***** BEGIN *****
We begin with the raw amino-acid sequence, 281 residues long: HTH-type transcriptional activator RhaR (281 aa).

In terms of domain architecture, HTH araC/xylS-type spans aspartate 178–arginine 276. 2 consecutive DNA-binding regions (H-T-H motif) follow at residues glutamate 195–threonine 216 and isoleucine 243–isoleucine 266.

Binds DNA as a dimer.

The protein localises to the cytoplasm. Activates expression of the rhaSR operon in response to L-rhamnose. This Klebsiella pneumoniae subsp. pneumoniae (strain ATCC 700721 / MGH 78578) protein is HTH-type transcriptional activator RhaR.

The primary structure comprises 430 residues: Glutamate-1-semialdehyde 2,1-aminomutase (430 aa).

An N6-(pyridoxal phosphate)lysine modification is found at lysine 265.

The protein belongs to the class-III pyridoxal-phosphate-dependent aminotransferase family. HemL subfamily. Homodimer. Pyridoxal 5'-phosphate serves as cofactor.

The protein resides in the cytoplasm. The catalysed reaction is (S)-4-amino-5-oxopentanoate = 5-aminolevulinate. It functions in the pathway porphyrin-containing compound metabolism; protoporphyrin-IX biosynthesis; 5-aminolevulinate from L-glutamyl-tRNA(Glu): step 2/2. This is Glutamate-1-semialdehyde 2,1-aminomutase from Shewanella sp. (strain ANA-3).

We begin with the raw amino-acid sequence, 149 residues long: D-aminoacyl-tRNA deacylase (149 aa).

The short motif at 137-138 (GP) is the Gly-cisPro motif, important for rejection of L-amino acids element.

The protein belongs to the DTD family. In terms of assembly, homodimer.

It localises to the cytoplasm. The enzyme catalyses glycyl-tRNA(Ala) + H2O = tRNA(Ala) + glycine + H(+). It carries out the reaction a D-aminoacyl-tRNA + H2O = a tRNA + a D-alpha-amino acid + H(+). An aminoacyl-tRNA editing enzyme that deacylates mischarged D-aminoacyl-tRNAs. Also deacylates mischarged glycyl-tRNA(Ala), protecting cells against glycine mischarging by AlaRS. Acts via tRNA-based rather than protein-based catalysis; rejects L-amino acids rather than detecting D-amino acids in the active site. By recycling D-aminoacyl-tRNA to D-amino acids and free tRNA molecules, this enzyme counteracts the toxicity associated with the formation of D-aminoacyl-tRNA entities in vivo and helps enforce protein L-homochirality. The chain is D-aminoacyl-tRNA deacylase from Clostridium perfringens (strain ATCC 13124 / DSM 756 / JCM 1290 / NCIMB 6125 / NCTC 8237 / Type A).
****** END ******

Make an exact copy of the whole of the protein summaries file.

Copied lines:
We begin with the raw amino-acid sequence, 281 residues long: HTH-type transcriptional activator RhaR (281 aa).

In terms of domain architecture, HTH araC/xylS-type spans aspartate 178–arginine 276. 2 consecutive DNA-binding regions (H-T-H motif) follow at residues glutamate 195–threonine 216 and isoleucine 243–isoleucine 266.

Binds DNA as a dimer.

The protein localises to the cytoplasm. Activates expression of the rhaSR operon in response to L-rhamnose. This Klebsiella pneumoniae subsp. pneumoniae (strain ATCC 700721 / MGH 78578) protein is HTH-type transcriptional activator RhaR.

The primary structure comprises 430 residues: Glutamate-1-semialdehyde 2,1-aminomutase (430 aa).

An N6-(pyridoxal phosphate)lysine modification is found at lysine 265.

The protein belongs to the class-III pyridoxal-phosphate-dependent aminotransferase family. HemL subfamily. Homodimer. Pyridoxal 5'-phosphate serves as cofactor.

The protein resides in the cytoplasm. The catalysed reaction is (S)-4-amino-5-oxopentanoate = 5-aminolevulinate. It functions in the pathway porphyrin-containing compound metabolism; protoporphyrin-IX biosynthesis; 5-aminolevulinate from L-glutamyl-tRNA(Glu): step 2/2. This is Glutamate-1-semialdehyde 2,1-aminomutase from Shewanella sp. (strain ANA-3).

We begin with the raw amino-acid sequence, 149 residues long: D-aminoacyl-tRNA deacylase (149 aa).

The short motif at 137-138 (GP) is the Gly-cisPro motif, important for rejection of L-amino acids element.

The protein belongs to the DTD family. In terms of assembly, homodimer.

It localises to the cytoplasm. The enzyme catalyses glycyl-tRNA(Ala) + H2O = tRNA(Ala) + glycine + H(+). It carries out the reaction a D-aminoacyl-tRNA + H2O = a tRNA + a D-alpha-amino acid + H(+). An aminoacyl-tRNA editing enzyme that deacylates mischarged D-aminoacyl-tRNAs. Also deacylates mischarged glycyl-tRNA(Ala), protecting cells against glycine mischarging by AlaRS. Acts via tRNA-based rather than protein-based catalysis; rejects L-amino acids rather than detecting D-amino acids in the active site. By recycling D-aminoacyl-tRNA to D-amino acids and free tRNA molecules, this enzyme counteracts the toxicity associated with the formation of D-aminoacyl-tRNA entities in vivo and helps enforce protein L-homochirality. The chain is D-aminoacyl-tRNA deacylase from Clostridium perfringens (strain ATCC 13124 / DSM 756 / JCM 1290 / NCIMB 6125 / NCTC 8237 / Type A).